Have to think Jonathan Drouin re-enters the rumour mill at some point, too.
This is more of a spitball than anything, but would a prospect-for-prospect swap work of Drouin for Ivan Barbashev? Born nine months apart.
Not sure if Tampa will circle back to some teams who thought they were out of it — the likes of Colorado, Nashville and Ottawa, for example. In Denver, Nathan MacKinnon was putting in a good word for Drouin, hoping his friend gets a fresh start soon.
For real, Drouin really overestimated his worth in this situation didn’t he? You’re no Lindros, Jonathan.
Whatever you thought of Michel Therrien’s decision to single out Subban following the loss to Colorado, there is one thing that should be unanimously felt: he’s one of maybe two or three players on the roster who could handle it right now.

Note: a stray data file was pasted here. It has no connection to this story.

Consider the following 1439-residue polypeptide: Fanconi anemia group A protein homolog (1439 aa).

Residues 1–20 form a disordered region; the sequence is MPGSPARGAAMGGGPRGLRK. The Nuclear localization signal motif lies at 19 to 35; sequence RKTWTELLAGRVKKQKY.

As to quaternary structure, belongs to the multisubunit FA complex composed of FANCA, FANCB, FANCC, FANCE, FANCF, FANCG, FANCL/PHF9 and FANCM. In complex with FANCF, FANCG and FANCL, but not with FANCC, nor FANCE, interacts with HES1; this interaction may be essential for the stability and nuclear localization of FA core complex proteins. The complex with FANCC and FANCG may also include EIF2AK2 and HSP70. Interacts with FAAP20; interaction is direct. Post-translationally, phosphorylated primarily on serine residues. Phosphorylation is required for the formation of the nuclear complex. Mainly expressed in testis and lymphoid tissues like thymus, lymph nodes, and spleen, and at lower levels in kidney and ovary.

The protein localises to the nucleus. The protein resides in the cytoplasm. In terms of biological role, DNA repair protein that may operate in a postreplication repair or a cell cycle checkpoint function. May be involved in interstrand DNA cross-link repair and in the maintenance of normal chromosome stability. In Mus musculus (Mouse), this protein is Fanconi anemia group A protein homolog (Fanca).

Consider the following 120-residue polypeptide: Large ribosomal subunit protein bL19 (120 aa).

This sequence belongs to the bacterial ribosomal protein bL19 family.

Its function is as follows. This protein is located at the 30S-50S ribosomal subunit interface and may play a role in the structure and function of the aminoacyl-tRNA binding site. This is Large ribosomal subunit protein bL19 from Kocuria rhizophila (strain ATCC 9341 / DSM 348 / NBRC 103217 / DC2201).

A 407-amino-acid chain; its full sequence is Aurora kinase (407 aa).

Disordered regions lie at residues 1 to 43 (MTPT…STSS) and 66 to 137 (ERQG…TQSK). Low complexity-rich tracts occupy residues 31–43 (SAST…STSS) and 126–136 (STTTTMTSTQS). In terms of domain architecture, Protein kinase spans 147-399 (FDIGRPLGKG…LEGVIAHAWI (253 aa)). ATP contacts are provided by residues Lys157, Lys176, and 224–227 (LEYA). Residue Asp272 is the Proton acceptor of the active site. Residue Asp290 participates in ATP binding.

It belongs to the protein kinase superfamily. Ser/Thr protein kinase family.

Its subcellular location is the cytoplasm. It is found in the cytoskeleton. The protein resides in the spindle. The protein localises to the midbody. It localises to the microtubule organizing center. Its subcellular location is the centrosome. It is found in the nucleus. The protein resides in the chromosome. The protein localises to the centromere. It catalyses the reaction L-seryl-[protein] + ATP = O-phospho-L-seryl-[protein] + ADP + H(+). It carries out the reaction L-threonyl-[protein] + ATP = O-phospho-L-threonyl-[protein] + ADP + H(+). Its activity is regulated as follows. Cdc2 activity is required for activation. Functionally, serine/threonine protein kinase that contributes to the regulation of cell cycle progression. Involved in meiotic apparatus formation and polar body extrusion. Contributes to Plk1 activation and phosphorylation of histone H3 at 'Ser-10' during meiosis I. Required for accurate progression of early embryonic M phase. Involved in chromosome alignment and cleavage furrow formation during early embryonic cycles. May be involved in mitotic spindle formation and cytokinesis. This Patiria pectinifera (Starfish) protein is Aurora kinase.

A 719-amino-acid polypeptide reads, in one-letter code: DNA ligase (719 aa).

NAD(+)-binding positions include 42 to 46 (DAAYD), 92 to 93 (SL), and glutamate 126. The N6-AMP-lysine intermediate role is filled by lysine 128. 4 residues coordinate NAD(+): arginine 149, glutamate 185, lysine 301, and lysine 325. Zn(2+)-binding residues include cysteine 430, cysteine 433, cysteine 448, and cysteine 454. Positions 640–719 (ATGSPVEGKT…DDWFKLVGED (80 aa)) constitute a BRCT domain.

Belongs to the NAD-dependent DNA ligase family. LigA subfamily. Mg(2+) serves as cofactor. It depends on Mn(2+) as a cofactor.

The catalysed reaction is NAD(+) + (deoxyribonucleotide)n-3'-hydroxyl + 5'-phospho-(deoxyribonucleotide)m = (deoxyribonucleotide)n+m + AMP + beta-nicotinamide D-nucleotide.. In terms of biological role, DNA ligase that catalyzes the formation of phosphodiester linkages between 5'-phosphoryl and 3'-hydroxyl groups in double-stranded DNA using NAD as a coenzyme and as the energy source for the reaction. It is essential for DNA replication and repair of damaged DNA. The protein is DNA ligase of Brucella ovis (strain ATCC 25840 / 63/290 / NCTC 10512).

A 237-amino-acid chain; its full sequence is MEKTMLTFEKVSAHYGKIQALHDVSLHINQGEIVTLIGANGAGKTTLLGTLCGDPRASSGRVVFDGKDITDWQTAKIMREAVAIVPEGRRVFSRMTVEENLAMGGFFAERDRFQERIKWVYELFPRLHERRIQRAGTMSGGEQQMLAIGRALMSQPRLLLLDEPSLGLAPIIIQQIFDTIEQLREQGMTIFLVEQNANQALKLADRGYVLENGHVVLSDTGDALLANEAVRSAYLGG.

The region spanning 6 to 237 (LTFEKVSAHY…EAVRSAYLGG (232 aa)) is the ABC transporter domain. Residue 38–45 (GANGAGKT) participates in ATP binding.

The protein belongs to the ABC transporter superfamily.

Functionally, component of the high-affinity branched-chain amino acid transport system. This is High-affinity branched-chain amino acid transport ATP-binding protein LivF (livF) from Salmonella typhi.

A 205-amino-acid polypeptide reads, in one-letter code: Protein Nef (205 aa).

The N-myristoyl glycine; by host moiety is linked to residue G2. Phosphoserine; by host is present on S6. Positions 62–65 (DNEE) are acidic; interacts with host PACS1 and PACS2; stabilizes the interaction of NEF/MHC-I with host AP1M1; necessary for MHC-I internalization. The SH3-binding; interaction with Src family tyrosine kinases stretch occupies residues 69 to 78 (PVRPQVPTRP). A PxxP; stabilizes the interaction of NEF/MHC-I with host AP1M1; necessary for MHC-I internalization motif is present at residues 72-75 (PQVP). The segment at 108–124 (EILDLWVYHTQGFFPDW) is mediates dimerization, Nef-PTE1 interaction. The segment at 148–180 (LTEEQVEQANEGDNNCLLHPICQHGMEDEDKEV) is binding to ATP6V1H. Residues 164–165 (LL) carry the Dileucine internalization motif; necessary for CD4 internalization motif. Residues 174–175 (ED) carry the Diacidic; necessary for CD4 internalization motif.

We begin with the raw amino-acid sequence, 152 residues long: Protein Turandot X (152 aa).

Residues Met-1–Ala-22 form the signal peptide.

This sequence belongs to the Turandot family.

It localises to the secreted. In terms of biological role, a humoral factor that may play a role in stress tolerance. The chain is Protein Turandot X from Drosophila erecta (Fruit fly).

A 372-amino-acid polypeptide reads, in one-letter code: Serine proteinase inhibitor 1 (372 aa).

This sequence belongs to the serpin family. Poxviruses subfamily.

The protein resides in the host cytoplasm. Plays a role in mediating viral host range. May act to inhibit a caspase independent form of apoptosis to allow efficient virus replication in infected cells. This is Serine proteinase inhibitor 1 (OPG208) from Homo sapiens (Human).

He’s always had that “Up Yours!” kind of mentality, an “I’ll show you!” attitude to anyone in the NHL who’s stood in his way. He’s just as stunned as anyone else at what’s happened, but he doesn’t look as lost as many of them.
There are two players a coach will bench: A player he’s completely done with and a player who has the right mental make-up to take it. Coaches rarely, if ever, bench a player if they don’t think they can handle it.
There is a distinction between not getting a lot of ice and getting benched, too. See, a fourth liner who gets eight minutes a night isn’t getting benched; he just doesn’t play. You can only get benched if you should be on the ice in a situation, and you’re not.
From my experience—and I coach the college level, so there’s never really a time where I’m completely done with a player—I bench the guys with a “Up Yours” attitude 90% more than anyone else. You can get responses from players in a variety of ways, but the “Up Yours” guy gives you the biggest, best response, after a benching. It’s a calculated risk, but most times, that player is going to come back better than he’s ever been. So for all you players who get benched, just hope that you’re not in the done-with category. It actually means your coach thinks the world of you and just expects better. Motivation 101.